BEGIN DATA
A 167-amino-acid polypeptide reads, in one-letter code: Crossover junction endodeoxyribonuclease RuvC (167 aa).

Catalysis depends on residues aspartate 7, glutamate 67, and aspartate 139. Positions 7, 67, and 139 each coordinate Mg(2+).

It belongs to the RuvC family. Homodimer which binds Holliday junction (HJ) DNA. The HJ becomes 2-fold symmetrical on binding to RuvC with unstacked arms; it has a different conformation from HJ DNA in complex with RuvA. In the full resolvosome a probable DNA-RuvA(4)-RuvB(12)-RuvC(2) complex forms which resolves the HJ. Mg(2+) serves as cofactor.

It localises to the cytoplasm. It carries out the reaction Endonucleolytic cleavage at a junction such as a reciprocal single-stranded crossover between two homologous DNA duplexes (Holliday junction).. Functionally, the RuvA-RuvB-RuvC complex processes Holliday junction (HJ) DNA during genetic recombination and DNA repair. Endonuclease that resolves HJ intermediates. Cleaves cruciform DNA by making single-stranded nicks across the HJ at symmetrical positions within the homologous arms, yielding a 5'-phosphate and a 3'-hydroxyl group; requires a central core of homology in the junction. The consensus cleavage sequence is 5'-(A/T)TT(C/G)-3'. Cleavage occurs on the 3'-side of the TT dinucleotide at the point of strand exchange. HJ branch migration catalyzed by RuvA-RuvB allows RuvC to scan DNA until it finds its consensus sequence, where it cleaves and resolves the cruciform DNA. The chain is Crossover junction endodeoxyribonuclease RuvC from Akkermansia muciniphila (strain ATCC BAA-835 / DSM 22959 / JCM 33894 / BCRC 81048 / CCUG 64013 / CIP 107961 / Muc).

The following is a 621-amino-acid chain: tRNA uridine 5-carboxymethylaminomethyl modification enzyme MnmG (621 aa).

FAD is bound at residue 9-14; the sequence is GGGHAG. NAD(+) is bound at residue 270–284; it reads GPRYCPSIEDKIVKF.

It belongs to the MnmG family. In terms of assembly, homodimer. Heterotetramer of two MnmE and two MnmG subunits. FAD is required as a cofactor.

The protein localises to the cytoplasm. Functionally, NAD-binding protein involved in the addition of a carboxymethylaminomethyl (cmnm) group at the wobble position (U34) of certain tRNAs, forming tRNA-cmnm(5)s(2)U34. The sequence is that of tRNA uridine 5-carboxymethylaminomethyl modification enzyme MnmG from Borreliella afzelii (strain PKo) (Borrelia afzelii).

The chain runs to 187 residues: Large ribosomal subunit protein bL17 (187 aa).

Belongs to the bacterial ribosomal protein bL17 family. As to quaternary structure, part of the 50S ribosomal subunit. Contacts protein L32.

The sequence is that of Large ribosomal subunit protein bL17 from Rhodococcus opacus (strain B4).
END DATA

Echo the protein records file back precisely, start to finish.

A 167-amino-acid polypeptide reads, in one-letter code: Crossover junction endodeoxyribonuclease RuvC (167 aa).

Catalysis depends on residues aspartate 7, glutamate 67, and aspartate 139. Positions 7, 67, and 139 each coordinate Mg(2+).

It belongs to the RuvC family. Homodimer which binds Holliday junction (HJ) DNA. The HJ becomes 2-fold symmetrical on binding to RuvC with unstacked arms; it has a different conformation from HJ DNA in complex with RuvA. In the full resolvosome a probable DNA-RuvA(4)-RuvB(12)-RuvC(2) complex forms which resolves the HJ. Mg(2+) serves as cofactor.

It localises to the cytoplasm. It carries out the reaction Endonucleolytic cleavage at a junction such as a reciprocal single-stranded crossover between two homologous DNA duplexes (Holliday junction).. Functionally, the RuvA-RuvB-RuvC complex processes Holliday junction (HJ) DNA during genetic recombination and DNA repair. Endonuclease that resolves HJ intermediates. Cleaves cruciform DNA by making single-stranded nicks across the HJ at symmetrical positions within the homologous arms, yielding a 5'-phosphate and a 3'-hydroxyl group; requires a central core of homology in the junction. The consensus cleavage sequence is 5'-(A/T)TT(C/G)-3'. Cleavage occurs on the 3'-side of the TT dinucleotide at the point of strand exchange. HJ branch migration catalyzed by RuvA-RuvB allows RuvC to scan DNA until it finds its consensus sequence, where it cleaves and resolves the cruciform DNA. The chain is Crossover junction endodeoxyribonuclease RuvC from Akkermansia muciniphila (strain ATCC BAA-835 / DSM 22959 / JCM 33894 / BCRC 81048 / CCUG 64013 / CIP 107961 / Muc).

The following is a 621-amino-acid chain: tRNA uridine 5-carboxymethylaminomethyl modification enzyme MnmG (621 aa).

FAD is bound at residue 9-14; the sequence is GGGHAG. NAD(+) is bound at residue 270–284; it reads GPRYCPSIEDKIVKF.

It belongs to the MnmG family. In terms of assembly, homodimer. Heterotetramer of two MnmE and two MnmG subunits. FAD is required as a cofactor.

The protein localises to the cytoplasm. Functionally, NAD-binding protein involved in the addition of a carboxymethylaminomethyl (cmnm) group at the wobble position (U34) of certain tRNAs, forming tRNA-cmnm(5)s(2)U34. The sequence is that of tRNA uridine 5-carboxymethylaminomethyl modification enzyme MnmG from Borreliella afzelii (strain PKo) (Borrelia afzelii).

The chain runs to 187 residues: Large ribosomal subunit protein bL17 (187 aa).

Belongs to the bacterial ribosomal protein bL17 family. As to quaternary structure, part of the 50S ribosomal subunit. Contacts protein L32.

The sequence is that of Large ribosomal subunit protein bL17 from Rhodococcus opacus (strain B4).